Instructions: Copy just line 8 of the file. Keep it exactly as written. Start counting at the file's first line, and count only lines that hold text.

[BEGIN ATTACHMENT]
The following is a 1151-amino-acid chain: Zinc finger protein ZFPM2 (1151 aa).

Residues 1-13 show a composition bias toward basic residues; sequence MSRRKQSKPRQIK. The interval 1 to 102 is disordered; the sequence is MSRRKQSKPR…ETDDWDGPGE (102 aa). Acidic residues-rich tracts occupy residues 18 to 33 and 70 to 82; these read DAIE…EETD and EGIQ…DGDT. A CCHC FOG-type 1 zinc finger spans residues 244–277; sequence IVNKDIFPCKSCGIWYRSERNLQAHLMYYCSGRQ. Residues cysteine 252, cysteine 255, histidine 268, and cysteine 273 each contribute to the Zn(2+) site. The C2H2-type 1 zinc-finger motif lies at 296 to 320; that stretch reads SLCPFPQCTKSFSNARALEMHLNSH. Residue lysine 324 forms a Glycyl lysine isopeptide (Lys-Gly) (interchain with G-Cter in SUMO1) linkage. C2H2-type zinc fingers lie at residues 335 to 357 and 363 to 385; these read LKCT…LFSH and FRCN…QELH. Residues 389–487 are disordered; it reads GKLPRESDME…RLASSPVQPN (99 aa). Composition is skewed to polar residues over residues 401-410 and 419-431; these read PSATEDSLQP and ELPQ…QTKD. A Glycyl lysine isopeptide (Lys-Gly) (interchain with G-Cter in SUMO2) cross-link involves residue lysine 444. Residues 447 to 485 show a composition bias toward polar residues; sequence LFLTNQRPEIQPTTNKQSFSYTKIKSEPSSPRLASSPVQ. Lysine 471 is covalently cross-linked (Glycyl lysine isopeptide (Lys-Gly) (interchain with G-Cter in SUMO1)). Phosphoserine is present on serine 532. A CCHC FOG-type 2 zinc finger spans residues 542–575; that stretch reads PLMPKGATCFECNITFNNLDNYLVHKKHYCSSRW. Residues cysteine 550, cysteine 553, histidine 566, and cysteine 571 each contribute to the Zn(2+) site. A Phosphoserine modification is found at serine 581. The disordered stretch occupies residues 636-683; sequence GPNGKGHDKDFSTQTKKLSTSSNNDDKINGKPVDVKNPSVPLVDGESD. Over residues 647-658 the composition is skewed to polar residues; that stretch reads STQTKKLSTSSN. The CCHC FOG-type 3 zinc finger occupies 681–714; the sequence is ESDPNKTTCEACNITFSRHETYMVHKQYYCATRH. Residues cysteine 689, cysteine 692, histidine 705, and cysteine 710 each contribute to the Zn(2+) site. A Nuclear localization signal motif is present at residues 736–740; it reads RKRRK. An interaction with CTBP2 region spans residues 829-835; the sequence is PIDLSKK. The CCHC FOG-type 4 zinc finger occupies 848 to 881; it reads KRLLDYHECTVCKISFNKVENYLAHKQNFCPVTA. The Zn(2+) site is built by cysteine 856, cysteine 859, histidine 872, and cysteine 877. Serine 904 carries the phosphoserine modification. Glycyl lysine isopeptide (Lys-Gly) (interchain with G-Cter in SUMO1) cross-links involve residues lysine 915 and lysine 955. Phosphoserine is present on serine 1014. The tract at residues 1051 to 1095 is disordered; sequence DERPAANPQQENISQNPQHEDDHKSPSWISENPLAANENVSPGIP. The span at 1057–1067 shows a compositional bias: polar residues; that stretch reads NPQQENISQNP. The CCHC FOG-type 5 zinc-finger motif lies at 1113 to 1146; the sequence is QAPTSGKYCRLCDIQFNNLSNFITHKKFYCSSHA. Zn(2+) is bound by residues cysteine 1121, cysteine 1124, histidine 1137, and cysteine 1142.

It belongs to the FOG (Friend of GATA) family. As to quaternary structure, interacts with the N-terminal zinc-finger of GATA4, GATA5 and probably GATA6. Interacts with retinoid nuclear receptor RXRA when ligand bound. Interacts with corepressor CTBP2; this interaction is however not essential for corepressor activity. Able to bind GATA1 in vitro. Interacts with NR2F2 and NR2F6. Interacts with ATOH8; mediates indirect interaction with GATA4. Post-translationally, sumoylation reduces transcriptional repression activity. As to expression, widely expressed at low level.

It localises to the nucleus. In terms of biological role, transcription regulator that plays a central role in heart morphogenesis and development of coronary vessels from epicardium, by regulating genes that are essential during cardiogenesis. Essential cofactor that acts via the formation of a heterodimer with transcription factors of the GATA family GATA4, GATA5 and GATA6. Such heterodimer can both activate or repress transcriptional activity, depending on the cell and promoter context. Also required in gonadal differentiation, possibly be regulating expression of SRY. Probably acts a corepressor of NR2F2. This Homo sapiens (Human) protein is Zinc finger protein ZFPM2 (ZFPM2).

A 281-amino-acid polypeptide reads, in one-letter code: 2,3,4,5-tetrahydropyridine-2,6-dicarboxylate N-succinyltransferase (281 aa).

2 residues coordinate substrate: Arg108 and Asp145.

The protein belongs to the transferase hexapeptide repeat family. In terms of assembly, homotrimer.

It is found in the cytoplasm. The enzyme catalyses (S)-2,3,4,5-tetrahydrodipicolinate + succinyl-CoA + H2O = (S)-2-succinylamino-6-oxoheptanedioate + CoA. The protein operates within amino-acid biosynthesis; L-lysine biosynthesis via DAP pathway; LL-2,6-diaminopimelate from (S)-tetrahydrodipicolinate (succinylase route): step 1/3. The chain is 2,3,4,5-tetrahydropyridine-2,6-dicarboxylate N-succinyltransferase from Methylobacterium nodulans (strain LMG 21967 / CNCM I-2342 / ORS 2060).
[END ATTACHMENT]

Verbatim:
It is found in the cytoplasm. The enzyme catalyses (S)-2,3,4,5-tetrahydrodipicolinate + succinyl-CoA + H2O = (S)-2-succinylamino-6-oxoheptanedioate + CoA. The protein operates within amino-acid biosynthesis; L-lysine biosynthesis via DAP pathway; LL-2,6-diaminopimelate from (S)-tetrahydrodipicolinate (succinylase route): step 1/3. The chain is 2,3,4,5-tetrahydropyridine-2,6-dicarboxylate N-succinyltransferase from Methylobacterium nodulans (strain LMG 21967 / CNCM I-2342 / ORS 2060).